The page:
The Defense Department said on Friday it planned to link its high-tech weaponry, battlefield sensors and other communications systems to an upgraded Internet operating system within five years. John Stenbit, the Pentagon's chief information officer, said the current system, which the Defense Department helped develop decades ago, was too limited to meet the needs of today's technology-driven armed forces.
It was not secure enough and was too prone to dropping information "packets" used in such things as videoconferencing, he told reporters. Another shortcoming, he said, was the limited, telephone-like numbering system that underpins familiar domain names such as www.yahoo.com. Stenbit said the Pentagon planned a five-year switchover to the new system, or protocol, because he expected a majority of cellphones, laptops and other devices that connect to the Internet to use the new approach by then.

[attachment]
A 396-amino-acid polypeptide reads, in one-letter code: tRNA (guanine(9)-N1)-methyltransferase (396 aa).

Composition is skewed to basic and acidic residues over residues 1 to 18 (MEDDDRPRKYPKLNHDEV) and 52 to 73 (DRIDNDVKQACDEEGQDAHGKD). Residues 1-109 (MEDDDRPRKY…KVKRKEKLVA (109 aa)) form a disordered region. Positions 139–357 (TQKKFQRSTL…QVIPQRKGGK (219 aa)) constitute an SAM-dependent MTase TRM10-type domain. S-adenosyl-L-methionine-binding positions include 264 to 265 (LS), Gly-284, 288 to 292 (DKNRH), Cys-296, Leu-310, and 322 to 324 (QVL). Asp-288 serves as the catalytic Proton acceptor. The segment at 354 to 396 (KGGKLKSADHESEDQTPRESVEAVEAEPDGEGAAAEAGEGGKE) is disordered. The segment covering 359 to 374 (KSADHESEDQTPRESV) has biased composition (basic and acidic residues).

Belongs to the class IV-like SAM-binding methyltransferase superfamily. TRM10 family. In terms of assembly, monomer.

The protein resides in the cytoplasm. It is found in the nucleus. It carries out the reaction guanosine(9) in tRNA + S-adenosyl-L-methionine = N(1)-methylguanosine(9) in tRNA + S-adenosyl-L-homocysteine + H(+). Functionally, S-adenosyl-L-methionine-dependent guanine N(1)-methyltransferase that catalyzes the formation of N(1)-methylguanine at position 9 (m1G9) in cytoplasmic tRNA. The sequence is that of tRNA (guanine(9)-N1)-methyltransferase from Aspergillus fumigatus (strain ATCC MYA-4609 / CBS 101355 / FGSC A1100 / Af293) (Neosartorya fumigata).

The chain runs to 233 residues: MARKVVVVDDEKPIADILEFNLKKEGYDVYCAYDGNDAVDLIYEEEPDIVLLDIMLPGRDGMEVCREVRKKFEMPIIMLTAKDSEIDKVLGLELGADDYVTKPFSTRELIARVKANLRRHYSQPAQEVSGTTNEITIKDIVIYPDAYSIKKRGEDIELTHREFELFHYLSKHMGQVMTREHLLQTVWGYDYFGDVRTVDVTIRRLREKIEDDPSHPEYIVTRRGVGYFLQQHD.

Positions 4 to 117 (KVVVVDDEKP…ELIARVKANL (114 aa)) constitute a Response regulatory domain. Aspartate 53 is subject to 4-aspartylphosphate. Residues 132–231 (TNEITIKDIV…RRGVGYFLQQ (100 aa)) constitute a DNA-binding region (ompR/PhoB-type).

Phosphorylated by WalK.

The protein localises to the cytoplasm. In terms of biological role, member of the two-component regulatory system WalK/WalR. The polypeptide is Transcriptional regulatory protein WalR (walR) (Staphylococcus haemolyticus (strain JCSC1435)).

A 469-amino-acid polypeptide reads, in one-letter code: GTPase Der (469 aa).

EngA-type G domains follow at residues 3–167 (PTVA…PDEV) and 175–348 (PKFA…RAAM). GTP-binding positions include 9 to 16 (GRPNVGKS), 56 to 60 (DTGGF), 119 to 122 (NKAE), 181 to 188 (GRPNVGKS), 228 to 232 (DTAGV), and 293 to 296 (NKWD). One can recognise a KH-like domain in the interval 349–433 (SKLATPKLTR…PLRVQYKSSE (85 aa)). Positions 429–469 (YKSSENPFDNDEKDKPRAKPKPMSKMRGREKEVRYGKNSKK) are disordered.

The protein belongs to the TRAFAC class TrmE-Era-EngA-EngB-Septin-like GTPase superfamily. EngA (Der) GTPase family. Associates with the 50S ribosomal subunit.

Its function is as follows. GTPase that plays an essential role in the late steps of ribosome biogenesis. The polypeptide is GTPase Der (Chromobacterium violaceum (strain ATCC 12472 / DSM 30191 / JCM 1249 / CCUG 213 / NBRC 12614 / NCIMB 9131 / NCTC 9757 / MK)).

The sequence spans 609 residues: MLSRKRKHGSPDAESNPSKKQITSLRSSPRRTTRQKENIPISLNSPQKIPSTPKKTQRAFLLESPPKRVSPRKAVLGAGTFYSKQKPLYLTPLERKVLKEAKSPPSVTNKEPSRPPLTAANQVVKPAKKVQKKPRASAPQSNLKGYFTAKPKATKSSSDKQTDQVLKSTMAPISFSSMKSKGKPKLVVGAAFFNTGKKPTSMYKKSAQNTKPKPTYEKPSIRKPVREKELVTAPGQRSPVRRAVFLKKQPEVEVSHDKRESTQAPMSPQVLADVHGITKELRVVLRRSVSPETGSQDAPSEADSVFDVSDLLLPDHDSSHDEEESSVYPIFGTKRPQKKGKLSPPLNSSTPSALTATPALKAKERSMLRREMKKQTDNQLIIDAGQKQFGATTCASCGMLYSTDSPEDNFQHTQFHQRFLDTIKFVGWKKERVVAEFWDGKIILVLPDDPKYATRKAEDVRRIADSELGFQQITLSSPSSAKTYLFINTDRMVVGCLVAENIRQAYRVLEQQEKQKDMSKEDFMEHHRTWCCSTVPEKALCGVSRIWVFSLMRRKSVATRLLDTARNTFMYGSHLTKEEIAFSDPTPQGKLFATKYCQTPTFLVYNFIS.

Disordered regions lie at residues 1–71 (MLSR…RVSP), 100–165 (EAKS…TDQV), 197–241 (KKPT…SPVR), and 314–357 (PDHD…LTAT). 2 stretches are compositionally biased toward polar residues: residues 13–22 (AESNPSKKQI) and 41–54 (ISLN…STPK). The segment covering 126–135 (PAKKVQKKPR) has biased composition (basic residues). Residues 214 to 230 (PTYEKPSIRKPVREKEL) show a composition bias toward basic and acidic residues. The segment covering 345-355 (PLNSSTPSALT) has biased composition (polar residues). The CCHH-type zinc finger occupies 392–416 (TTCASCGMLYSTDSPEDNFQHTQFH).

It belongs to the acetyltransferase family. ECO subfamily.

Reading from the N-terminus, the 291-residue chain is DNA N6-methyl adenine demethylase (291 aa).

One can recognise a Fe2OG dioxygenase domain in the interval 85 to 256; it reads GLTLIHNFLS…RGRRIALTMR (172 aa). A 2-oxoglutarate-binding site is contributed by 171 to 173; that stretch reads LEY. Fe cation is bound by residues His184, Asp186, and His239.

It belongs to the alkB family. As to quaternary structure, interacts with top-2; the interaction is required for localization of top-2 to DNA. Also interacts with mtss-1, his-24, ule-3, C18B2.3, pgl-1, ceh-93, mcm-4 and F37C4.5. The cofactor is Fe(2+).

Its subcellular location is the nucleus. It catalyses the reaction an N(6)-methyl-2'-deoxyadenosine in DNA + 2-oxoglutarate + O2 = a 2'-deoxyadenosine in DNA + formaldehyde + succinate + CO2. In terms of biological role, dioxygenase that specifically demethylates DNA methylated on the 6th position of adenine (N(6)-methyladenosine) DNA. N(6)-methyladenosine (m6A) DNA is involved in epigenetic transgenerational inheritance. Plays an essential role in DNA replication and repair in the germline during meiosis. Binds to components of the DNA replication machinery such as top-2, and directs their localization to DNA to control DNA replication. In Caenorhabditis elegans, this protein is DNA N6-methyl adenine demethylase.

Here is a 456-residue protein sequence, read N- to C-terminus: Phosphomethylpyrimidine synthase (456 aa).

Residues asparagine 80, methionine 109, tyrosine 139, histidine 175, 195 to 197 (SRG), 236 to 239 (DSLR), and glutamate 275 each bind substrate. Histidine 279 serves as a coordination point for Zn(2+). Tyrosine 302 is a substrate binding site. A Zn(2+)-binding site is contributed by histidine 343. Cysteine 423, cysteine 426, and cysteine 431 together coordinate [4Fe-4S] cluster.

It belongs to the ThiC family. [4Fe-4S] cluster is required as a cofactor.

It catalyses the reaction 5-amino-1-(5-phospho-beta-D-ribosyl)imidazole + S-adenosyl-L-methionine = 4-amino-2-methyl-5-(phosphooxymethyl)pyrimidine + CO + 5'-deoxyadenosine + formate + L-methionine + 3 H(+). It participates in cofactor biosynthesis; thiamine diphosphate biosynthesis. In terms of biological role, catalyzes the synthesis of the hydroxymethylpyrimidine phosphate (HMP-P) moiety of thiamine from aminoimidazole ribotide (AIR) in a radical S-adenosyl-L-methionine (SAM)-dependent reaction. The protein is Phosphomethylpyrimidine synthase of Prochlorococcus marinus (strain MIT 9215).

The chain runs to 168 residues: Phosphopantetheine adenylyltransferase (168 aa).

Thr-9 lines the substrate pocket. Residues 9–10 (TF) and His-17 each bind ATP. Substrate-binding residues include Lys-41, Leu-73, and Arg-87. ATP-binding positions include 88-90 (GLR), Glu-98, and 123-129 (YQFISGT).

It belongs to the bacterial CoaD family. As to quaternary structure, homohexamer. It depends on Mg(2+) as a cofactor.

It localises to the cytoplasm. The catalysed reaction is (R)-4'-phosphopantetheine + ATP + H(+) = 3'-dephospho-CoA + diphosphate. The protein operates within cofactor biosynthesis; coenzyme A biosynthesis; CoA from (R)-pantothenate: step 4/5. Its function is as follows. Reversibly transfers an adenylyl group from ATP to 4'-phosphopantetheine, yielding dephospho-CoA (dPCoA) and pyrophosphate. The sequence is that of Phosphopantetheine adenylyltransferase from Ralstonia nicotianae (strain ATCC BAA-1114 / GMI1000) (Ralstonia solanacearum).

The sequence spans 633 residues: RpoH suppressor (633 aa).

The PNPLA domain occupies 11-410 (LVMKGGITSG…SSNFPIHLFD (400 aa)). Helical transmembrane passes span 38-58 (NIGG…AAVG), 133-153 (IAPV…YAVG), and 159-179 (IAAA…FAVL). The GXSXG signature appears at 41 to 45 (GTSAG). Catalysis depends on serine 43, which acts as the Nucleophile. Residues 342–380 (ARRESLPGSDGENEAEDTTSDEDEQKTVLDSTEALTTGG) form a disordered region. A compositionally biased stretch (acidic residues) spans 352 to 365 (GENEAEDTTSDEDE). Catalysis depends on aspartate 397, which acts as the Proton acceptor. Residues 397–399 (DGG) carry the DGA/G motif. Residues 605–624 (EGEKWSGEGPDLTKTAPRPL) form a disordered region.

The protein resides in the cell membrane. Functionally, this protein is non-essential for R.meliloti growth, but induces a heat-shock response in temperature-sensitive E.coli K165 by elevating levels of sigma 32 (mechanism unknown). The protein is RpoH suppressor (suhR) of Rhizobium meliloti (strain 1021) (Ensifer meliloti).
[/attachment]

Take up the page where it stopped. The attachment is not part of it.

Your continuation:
"My best guess is that it's going to happen commercially before 2008 or I wouldn't have chosen 2008," he told reporters. "If we don't start buying the stuff today, we're in trouble whenever it happens."
The Internet's current operating system, IPv4, has been in use for almost 30 years by the Defense Department.
News source: Reuters